Hybrid Models & Other Solutions

Over the last several months, several prominent organizations, leaders and every day citizens have proposed various hybrid solutions, additional bodies created to give guidance and more. The challenge with these – while good ideas, is they either aren’t legal per the State of New Jersey or in the case of advisory groups, wouldn’t have the force of law behind them. Let’s take the hybrid example – New Jersey State Law simply doesn’t allow for this. Our choices are to be fully elected like 97-98% of other municipalities in New Jersey – or – remain type 1 in which the mayor appoints the board. In terms of advisory committees to the mayor or council appointments to the board – while any mayor can pledge to take the advice of an advisory committee or his/her council colleagues, so long as we remain a type 1 school district, the mayor is not required to listen to or take advice from anyone. The law gives her or him the exclusive authority to appoint anyone they wish, even if we formed a board of education advisory committee. State law does not allow this flexibility.

This is a binary choice and it’s a tough one. I hope you’ll make an educated decision that you feel is right for you.

My Pledge to Montclair

I will never put my voice, vote or resources behind any candidate for school board who doesn’t support upholding our magnet system and the extensive busing network to support that system. Too many people worked too hard to get here and this system is part of the soul of Montclair and structurally underpins our efforts for true educational equity, even though our struggle to achieve that is still quite real. But I also expect all of you to work to protect the same and educate yourselves and to vote in every election.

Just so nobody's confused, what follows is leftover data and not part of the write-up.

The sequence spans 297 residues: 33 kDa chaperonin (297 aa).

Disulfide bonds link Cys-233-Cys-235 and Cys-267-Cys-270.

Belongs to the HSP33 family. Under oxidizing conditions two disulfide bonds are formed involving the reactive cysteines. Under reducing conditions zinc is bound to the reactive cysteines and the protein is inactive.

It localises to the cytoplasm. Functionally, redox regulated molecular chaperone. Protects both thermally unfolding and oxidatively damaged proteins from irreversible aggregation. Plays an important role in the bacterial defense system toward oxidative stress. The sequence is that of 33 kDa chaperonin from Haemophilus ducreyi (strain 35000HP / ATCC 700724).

Voting Early in 2021

2021 is the first year you can vote early in New Jersey (talk about voter enfranchisement!). All registered voters have the option to vote in person at any early voting location from Saturday, Oct. 23rd to Sunday, Oct. 31st from 10:00am – 8:00pm except Sundays which are 10:00am – 6:00pm.

The three closest early voting locations are:

  1. Cedar Grove Park Community Center – 199 Fairview Avenue, Cedar Grove
  2. Watsessing Park Community Center – Bloomfield Avenue & Conger Street, Bloomfield
  3. New Education Center at South Mountain Recreation Complex – 560 Northfield Ave., West Orange

Otherwise, you can of course vote on Election Day, Nov. 2nd at your Polling Place from 6:00am – 8:00pm

Lastly, you can still apply for and vote by mail, which is something I highly recommend so that you always get a ballot for every election and can vote at your convenience. You can still apply to vote by mail until Oct. 26th at However, if you do end up needing to vote by mail close to Election Day, I would strongly encourage you drop your ballot off at Town Hall in the secure bin – 205 Claremont Ave., vs. mailing it.

However you decide to vote, please vote for every office and don’t forget the school ballot question – question three. I’m voting yes on that.

Thank you for participating in our democracy, no matter how you vote.